Rage 2: Unleash your anger with a powerful stickman

‘Rage 2’ – Stickmen have never looked so angry.

As a once established fan, or at very least one-time non-denier (I’ve seen some things man, and some stuff; I wouldn’t recommend it) of Stick Figure Death Theatre, I’ve seen more than any respectable person’s fair share of stick-violence in what is arguably one of the most specific genres of animation known to man and geek alike. Having recently returned to Stick Figure Death Theatre, I discovered that what used to be a fairly-reputable site had deteriorated over time into the category of barely-reputable. I concluded that simply watching the madness just isn’t fun anymore, if indeed it ever was in the first place. This prompted me to search for a more interactive alternative; cue the oddly specific genre of moderate-tempo overly-happy German techno music and enter ‘Rage 2’.

As one of the few games I’ve played that consists entirely of roughly-draw stickmen rapidly indulging in violent congress, ‘Rage 2’ is somewhat of a learning curve for me. I initially had trouble adjusting to the ridiculously fast pace and uncertain positioning of the characters when attacking. The latter adjustment initially made the game quite frustrating to play since it isn’t entirely obvious at first whether you are successfully giving a round pasting to your enemy, or whether they’ve successfully gained the upper hand and have in fact taken your actual hand as a trophy. The aurally challenging music only seems to compound the problem and would likely induce confusion in the first-time player.

These are small problems however and they are all but overshadowed when you begin to unlock the various weapons available to you. Your character has the ability to be equipped with a gun, meelee weapon (initially a cane but swords can be unlocked) and grenades. The further you venture into the game, the more guns you unlock, it’s as simple as that. My curiosity about the full range of guns swiftly began to overshadow my reservations about the gameplay. I played on.

I found that the full range of guns is fairly extensive; to give you an idea of the hefty arsenal in question, I shall list them for your convenience: We have the pistol, the creatively-named bigger pistol, shotguns, a green pistol that also shoots green, ray guns, twin-shooters, a grenade launcher, a rocket launcher (we all know a shoot-em-up just isn’t complete without the ability to launch deadly and incendiary weapons of war at your enemies). It would have been nice to see more differentiation between the relative effects of the smaller weapons, but this is also a small issue that plagues what is otherwise a very decent piece of entertainment

Your melee weapon is also something which you have the ability to upgrade as you progress. I began to get a little tired of the basic cane and was thrilled to be able to get a promotion to the level of rusty sword, shiny sword and eventually the devastating and busily-animated device which looks to be a poor-man’s lightsaber. These weapons allow you to deal with your enemies more effectively as they are more frequently encountered and higher in number as you advance through adventure mode. Don’t forget to use your grenade as well; these are particularly handy for dealing with a cluster of enemies that just won’t seem to give you a break.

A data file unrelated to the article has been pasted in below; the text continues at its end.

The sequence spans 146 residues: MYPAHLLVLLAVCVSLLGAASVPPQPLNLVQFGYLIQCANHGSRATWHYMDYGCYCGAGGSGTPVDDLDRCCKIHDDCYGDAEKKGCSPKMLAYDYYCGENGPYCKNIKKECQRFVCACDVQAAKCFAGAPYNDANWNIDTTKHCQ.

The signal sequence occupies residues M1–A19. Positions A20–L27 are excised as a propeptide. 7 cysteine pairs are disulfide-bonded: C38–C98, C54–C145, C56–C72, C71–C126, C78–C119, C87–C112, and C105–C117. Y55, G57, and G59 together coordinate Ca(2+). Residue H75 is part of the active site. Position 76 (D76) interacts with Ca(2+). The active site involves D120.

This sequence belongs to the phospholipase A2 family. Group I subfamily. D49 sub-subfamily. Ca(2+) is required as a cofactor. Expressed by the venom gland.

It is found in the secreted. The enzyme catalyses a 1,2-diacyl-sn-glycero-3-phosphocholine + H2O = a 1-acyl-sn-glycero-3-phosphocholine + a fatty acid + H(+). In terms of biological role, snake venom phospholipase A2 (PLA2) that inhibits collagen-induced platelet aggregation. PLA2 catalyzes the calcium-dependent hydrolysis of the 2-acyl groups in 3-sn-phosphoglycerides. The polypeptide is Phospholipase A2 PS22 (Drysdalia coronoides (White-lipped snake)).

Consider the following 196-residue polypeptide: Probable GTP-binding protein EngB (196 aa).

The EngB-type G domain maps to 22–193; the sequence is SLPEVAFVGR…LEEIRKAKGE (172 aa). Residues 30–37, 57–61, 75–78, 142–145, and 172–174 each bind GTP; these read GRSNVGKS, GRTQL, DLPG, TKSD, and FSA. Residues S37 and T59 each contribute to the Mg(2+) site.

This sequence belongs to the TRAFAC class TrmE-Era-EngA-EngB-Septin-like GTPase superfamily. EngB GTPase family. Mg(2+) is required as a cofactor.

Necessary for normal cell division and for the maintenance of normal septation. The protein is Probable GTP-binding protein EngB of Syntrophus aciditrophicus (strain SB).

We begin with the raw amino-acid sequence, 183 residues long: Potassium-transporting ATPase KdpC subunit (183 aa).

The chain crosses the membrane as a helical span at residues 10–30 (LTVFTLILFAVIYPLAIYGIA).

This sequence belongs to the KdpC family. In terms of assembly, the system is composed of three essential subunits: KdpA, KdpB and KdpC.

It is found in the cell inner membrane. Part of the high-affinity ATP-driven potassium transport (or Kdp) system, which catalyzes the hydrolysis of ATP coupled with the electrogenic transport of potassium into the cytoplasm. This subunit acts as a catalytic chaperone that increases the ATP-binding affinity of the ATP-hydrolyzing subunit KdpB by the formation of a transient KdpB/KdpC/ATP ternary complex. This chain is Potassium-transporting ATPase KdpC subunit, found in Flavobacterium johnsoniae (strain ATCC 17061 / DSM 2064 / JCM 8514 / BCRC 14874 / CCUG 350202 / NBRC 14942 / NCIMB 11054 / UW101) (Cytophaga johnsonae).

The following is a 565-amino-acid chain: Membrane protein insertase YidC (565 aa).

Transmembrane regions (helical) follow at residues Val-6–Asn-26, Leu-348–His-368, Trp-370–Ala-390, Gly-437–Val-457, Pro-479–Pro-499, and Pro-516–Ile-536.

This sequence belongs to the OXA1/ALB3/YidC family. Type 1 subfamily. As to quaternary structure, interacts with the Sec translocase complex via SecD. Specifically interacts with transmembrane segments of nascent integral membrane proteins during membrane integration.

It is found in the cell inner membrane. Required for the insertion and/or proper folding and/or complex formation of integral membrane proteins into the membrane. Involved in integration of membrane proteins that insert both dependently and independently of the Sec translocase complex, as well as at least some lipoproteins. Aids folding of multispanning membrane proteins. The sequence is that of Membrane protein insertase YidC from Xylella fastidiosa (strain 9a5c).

Health is measured with a standard bar-gauge which depletes as you are attacked. When facing multiple enemies, your health deteriorates at a rate more rapid than it is possible to handle without biting the dust, so make like a boxer avoiding brain damage and avoid being cornered. Our stickman also has a rage meter which builds over time; once it reaches a certain threshold you violently burst into flames and can use your special move which sees you spontaneously combust and explode but without all the trouble of dying as a result. You will often find some handy rage and health power-ups along the way, with health usually being dropped generously by your erstwhile enemies.

‘Rage 2’ appears to cater exclusively to people who enjoy their games thin, simply drawn and haphazardly animated. This is not an attack at the game however since the basic style and animation is how this game is meant to be presented. It certainly makes the game unique in its appearance and will appeal even more strongly to those who have played most shoot-em-ups, beat-em-ups in the past. Having both ‘arcade’ and ‘adventure modes certainly helps with the game’s shelf life; the former mode being a survival battle where enemies materialise from nowhere and the latter mode taking you through four generic and nameless realms of incrementally extreme quantities of enemy and extremes of colour.

I can’t claim to have done anything less than enjoy my time playing this game, with my delight actually increasing as I moved onto the next deadly weapon and indulged in its use. Maybe it’s my past enjoyment of Stick Figure Death Theater talking, but more likely is the fact that this game has more to offer than I initially gave it credit for. After all, there aren’t many games out there where the action is so fast paced, relatively simple to control while maintaining all the characteristics of a longer game. I felt compelled to continue playing through adventure mode, and arcade mode ensured more short-term gratification of any underlying sadistic tendency which may remain. I’ll have to admit it; stickman-based violence can be as brutal as the real (flash-based) thing.